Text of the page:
The Giants managed to post a few more wins than might be expected based on the state of their franchise, including the lucky upset of the surging WFT in Week 18, but not enough to end with a winning record. And the sad Philadelphia team managed just one more win by beating the Giants in a meaningless Week 16 contest.
Aside from the WFT overtaking Dallas, the NFC Division Champions remain unchanged since week 13:
North – Green Bay (14-3)
West – Arizona (13-4)
South – Tampa (12-5)
East – Football Team (10-7)
How the Wild Card Hunt Played Out
Flipping back to Week 13, Dallas was the 4th seeded division champ, and the wild card competition was as follows:
5th Seed Wild Card – LA Rams (7-4)
6th Seed Wild Card – San Francisco (6-5)
7th Seed Wild Card – Football Team (5-6)
Close on Washington’s tail were three teams with identical records (Minnesota, Atlanta, New Orleans) and just behind them were the 5-7 Philadelphia team and the Christian McCaffery-less Carolina Panthers.
The Rams entered the simulation at Week 13, fighting to turn around a three-game losing streak while facing a tough schedule. They managed just two more wins against Jacksonville and Baltimore, while losing to Arizona, Seattle, Minnesota, and San Francisco to finish 9-8.
Meanwhile San Francisco entered Week 13 on a three game winning streak and the momentum carried them to wins over Seattle, Cincinnati, Atlanta, Houston and the Rams to finish 11-6 and clinch the 5th seed wild card.
Dallas, as we already saw, closed the season with three wins and three losses, to finish 10-7, good enough for the 6th seed wild card. Think about it. If Dallas and the WFT meet in the playoffs, there is a possibility that the WFT could beat Dallas three times in one season. That could be the perfect WFT season.
Minnesota, New Orleans and Philadelphia all lost any momentum they might have had from Week 13, to finish 8-9, 6-11 and 6-11, respectively, and out of the playoffs.
Atlanta seemed like one of the less likely challengers to the Football Team in Week 13, holding an identical record, but a tie-break disadvantage due to a head-to-head loss, and facing a schedule including Tampa, San Francisco and Buffalo. But, like the WFT in Week 10, the Falcons upset the Bucs in Week 13, and added wins over Carolina, Buffalo and New Orleans (but losing to Detroit!) to finish 9-8, pulling even with the Rams in contention for the 7th seed wild card.
Atlanta easily wins the tiebreak for the 7th seed wild card by virtue of a far superior division record, 4-2, vs the Rams at 1-5. As a result, the wild card race ended as follows:
5th Seed Wild Card – San Francisco (11-6)
6th Seed Wild Card – Dallas (10-7)
7th Seed Wild Card – Atlanta (9-8)
The point of this exercise was to create a simple simulation of the remaining NFL season, based on some realistic assumptions, which captured the unpredictability of the sport and the momentum shifts which occur in the run up to the playoffs. It worked better than I expected.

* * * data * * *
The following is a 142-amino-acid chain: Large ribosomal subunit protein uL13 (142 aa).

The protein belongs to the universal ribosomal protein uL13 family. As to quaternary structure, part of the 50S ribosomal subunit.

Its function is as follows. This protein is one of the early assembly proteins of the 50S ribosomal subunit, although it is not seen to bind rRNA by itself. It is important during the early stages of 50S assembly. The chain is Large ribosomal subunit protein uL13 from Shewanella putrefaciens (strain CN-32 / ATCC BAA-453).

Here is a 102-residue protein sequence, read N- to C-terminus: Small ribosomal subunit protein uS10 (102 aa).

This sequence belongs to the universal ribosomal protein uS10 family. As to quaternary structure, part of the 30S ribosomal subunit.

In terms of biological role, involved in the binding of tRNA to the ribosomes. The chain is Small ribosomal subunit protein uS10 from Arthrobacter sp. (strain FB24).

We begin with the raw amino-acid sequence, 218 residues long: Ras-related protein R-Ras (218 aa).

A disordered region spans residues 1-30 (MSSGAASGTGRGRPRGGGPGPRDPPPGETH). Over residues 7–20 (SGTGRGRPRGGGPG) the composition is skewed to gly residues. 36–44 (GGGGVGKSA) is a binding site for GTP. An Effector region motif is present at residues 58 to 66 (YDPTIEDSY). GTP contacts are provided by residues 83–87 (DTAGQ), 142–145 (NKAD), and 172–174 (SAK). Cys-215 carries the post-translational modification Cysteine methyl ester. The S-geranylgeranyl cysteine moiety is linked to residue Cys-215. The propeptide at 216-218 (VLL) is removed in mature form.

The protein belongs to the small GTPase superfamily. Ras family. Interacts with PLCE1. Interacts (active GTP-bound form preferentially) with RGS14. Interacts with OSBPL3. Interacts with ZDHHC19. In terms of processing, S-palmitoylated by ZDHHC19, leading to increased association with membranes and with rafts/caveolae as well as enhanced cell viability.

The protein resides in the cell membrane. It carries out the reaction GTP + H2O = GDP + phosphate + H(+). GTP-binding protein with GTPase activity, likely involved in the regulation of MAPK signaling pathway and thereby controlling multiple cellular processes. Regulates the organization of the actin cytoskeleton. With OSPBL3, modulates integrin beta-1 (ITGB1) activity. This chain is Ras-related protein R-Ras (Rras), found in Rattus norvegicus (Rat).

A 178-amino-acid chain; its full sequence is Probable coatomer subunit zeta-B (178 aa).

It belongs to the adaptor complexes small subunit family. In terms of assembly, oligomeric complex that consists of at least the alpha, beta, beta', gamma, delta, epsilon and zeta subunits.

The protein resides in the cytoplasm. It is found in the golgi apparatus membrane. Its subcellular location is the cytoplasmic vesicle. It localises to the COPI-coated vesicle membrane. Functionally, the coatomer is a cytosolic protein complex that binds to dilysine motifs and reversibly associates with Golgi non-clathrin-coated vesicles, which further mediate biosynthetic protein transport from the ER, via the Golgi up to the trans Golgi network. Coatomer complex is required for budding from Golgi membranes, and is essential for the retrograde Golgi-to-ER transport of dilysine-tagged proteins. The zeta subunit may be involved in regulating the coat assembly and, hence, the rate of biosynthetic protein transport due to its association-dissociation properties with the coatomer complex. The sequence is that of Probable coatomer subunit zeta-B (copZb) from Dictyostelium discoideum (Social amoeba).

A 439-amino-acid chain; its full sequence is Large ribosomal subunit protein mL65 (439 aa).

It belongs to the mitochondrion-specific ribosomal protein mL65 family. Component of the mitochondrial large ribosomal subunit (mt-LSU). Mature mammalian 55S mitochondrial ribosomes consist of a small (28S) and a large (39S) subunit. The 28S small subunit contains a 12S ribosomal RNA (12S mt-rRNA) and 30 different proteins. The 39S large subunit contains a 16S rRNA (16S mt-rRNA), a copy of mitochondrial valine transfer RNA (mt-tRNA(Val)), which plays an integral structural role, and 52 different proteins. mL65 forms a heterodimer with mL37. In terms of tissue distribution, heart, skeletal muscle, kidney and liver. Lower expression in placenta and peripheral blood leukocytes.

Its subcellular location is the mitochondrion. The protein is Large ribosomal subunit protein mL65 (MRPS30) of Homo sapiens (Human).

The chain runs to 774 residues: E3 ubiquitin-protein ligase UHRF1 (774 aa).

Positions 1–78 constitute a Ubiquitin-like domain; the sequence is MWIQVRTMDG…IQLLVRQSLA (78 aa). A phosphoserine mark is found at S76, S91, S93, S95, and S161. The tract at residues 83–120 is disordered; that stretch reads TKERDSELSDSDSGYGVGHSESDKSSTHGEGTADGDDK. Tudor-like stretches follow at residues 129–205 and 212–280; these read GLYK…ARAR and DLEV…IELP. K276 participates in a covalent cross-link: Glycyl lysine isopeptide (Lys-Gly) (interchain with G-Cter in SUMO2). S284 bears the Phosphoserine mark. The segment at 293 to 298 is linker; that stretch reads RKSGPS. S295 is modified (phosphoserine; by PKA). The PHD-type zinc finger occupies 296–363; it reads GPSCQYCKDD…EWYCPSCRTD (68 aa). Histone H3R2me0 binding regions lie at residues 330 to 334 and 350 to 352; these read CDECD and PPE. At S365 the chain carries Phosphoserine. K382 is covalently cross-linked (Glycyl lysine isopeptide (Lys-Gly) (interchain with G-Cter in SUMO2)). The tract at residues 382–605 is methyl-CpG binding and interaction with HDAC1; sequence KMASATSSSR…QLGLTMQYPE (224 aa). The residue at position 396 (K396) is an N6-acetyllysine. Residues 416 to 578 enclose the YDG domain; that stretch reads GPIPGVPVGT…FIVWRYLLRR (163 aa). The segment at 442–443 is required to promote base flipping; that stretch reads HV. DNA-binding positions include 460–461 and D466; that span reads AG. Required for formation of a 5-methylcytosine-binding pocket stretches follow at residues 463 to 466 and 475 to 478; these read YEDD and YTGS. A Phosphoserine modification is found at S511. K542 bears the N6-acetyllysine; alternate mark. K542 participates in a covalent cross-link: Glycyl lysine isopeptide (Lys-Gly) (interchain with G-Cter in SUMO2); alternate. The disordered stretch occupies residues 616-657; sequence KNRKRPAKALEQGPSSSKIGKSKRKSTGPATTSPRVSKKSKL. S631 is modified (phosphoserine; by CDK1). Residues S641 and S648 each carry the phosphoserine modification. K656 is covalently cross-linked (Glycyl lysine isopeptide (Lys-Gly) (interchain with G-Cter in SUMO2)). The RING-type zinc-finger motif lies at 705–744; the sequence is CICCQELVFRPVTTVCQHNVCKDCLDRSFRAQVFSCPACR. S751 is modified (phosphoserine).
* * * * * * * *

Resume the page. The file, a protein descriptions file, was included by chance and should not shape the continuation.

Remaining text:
The simulation produced a few improbable outcomes, the most notable being the Football Team closing the season with a 5-1 run. Probably next to that was Detroit winning three games to finish 3-13-1.
On the other hand, aside from the WFT taking the NFC East division championship from Dallas, the NFC division champions ended pretty much as expected. LA crashing out of the playoffs and Atlanta sneaking in were the other surprises. Atlanta does seem a longshot to make the playoffs. But LA has lost three straight games to quality opponents, and still has to face Arizona, Minnesota, Baltimore and San Franciso, making their wild card berth far from guaranteed.
While I didn’t focus on the AFC playoff picture, the outcomes on that side of the bracket were also mostly within the more likely scenarios. The season ended with New England and Tennessee clinching their divisions at 11-6, and Baltimore and Cincinnati vying for the AFC North title at 10-7. The biggest surprise in the AFC playoffs was that Denver moved ahead of the Chiefs to take the West division championship at 11-6, with the Chiefs settling for a wild card seed at 10-7. While I might not bet against the Chiefs winning the West, Denver is playing well, and a division win is not out of the question. The final AFC wild card seed was 9-8 Buffalo, who won the tiebreak with Miami by virtue of two head-to-head wins.
It will be interesting to see what happens in the coming week in the actual NFL. If the WFT can pull off the road win in Las Vegas, will it keep the momentum building, or a will a loss bring them back down to earth? I’ll reset the simulation with the Week 13 game results and see what trends the new data produces. I’ll also start reporting on how this week’s model predictions compared to the actual game results.
Acknowledgement: Thanks to James Dorsett for his usual fine editorial assistance
Which game on the Football Team’s remaining schedule will be the most critical to their chance of making the playoffs?
This poll is closed
This Sunday in Vegas
Either Dallas game - have to win at least one
Season final against the Giants
One of the Phildelphia games
Which player will be most critical to the WFT’s playoff run?
This poll is closed
Whoever starts at center against the Giants
Whoever is kicking two weeks from now